Developing a Web Site – Checklist Included
Developing a Web site may require the negotiation of two agreements: a design agreement and
a host agreement. A design agreement focuses on the creation and design of content for the
site and the translation of that content into a viewable Web page. A host agreement concerns
the maintenance and operation of the Web site once the Web site is installed on a host server
computer. Drafting these agreements requires an understanding of the Internet and computers
and careful attention to the pertinent legal issues.
If a business intends to offer goods or services for sale through its Web site, the laws of each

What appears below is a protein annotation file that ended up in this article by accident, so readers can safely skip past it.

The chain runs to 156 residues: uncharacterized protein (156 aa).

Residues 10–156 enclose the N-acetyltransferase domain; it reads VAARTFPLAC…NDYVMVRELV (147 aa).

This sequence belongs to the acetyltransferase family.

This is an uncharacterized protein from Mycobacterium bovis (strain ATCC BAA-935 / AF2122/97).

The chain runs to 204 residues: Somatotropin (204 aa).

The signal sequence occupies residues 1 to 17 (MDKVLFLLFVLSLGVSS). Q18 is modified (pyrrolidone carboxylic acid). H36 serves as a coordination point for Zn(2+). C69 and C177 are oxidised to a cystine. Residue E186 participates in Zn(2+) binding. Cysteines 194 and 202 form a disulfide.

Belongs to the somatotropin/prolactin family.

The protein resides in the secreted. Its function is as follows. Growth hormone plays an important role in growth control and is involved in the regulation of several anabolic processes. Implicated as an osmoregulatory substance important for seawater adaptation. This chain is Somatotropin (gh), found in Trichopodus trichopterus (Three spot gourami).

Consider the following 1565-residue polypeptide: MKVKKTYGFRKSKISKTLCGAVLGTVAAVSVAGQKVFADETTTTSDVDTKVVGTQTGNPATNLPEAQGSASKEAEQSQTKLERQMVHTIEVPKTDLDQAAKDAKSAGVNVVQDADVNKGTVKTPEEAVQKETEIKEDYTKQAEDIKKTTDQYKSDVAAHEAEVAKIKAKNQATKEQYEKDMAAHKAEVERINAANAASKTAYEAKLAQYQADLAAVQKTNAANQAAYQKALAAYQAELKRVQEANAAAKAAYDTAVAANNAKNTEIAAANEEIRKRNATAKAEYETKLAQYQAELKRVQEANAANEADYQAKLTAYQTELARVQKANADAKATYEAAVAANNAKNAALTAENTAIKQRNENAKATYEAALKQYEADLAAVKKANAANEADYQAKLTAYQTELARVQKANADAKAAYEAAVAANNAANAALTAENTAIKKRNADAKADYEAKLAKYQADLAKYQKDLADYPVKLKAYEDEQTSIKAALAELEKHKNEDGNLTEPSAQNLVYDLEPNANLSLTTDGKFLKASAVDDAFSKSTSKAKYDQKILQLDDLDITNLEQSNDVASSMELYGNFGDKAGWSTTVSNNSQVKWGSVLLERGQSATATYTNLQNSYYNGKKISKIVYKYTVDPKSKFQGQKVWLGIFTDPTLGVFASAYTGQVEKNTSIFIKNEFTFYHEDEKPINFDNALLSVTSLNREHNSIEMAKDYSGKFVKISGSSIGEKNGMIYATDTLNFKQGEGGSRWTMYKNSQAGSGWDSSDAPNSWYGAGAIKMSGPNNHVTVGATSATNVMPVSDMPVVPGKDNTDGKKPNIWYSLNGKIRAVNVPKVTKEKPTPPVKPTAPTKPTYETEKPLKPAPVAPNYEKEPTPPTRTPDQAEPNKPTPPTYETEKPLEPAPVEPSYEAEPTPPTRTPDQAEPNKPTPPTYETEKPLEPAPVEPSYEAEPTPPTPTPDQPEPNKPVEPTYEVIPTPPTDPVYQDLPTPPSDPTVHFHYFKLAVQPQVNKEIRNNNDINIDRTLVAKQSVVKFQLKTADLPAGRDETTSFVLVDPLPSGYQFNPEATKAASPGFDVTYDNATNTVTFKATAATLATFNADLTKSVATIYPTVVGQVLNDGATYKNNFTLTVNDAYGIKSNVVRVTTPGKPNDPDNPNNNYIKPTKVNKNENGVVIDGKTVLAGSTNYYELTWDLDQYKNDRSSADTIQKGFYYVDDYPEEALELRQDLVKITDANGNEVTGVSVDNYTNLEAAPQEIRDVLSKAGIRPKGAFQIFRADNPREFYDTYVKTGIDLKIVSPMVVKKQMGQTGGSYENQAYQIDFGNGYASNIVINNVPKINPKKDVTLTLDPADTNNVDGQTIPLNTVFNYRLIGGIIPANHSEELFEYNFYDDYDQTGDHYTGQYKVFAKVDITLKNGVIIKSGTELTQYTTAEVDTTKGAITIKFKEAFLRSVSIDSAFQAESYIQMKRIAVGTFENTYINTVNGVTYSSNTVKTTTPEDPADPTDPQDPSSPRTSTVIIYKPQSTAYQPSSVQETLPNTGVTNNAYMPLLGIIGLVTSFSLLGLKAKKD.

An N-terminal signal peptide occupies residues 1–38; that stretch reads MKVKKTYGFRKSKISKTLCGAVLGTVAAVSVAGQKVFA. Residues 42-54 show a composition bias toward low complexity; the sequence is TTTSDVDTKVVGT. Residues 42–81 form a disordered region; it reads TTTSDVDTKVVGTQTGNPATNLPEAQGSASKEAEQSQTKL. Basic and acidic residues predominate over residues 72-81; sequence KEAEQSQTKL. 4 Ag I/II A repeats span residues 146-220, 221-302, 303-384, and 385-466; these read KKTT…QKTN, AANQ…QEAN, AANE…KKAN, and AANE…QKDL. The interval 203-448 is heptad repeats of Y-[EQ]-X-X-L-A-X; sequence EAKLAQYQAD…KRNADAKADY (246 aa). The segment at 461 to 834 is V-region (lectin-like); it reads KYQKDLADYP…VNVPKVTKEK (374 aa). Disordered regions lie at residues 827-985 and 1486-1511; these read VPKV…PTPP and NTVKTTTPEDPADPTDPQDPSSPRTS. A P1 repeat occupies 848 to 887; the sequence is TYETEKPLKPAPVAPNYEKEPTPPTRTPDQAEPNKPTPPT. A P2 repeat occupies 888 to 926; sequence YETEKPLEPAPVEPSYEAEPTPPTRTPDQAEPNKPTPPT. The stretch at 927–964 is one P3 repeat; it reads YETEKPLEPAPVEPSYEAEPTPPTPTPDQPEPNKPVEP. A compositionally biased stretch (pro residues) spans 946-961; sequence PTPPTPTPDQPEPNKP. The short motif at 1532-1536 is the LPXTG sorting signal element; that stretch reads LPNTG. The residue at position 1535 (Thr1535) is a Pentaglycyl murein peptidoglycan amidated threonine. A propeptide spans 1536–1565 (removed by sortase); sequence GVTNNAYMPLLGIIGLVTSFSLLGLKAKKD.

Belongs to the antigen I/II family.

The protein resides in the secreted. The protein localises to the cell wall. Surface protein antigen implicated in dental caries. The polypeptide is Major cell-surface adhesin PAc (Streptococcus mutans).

state in which sales are anticipated should be reviewed for rules and restrictions on online
transactions. Many states have enacted specific legislation to protect consumers who purchase
goods and services online. Violation of these statutes may result in imprisonment or fines.
Domain names infringe the trademark or trade name of another business if there is a likelihood
of confusion, mistake, or deception in the relevant market. Even if there are no confusion,
mistake, or deception present, a domain name may still be actionable under the Federal
Trademark Dilution Act of 1995. The Trademark Dilution Act provides the owner of a famous
mark with a cause of action for dilution of the distinctiveness of the mark, even if the use is not
likely to cause consumer confusion. To minimize the possibility of an infringement action,
federal and state trademark searches should be performed for all potential domain names.
Once a domain name is chosen, the name should be registered as a trademark or service mark
with the United States Patent and Trademark Office (“PTO”). Domain names may be registered